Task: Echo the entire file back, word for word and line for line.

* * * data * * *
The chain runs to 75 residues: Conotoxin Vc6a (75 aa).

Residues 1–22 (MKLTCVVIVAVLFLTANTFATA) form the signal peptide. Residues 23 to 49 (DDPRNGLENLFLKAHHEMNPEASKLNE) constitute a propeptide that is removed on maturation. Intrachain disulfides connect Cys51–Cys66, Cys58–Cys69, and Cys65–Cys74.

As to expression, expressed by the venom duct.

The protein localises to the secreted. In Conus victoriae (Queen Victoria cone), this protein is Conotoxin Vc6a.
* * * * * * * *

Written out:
The chain runs to 75 residues: Conotoxin Vc6a (75 aa).

Residues 1–22 (MKLTCVVIVAVLFLTANTFATA) form the signal peptide. Residues 23 to 49 (DDPRNGLENLFLKAHHEMNPEASKLNE) constitute a propeptide that is removed on maturation. Intrachain disulfides connect Cys51–Cys66, Cys58–Cys69, and Cys65–Cys74.

As to expression, expressed by the venom duct.

The protein localises to the secreted. In Conus victoriae (Queen Victoria cone), this protein is Conotoxin Vc6a.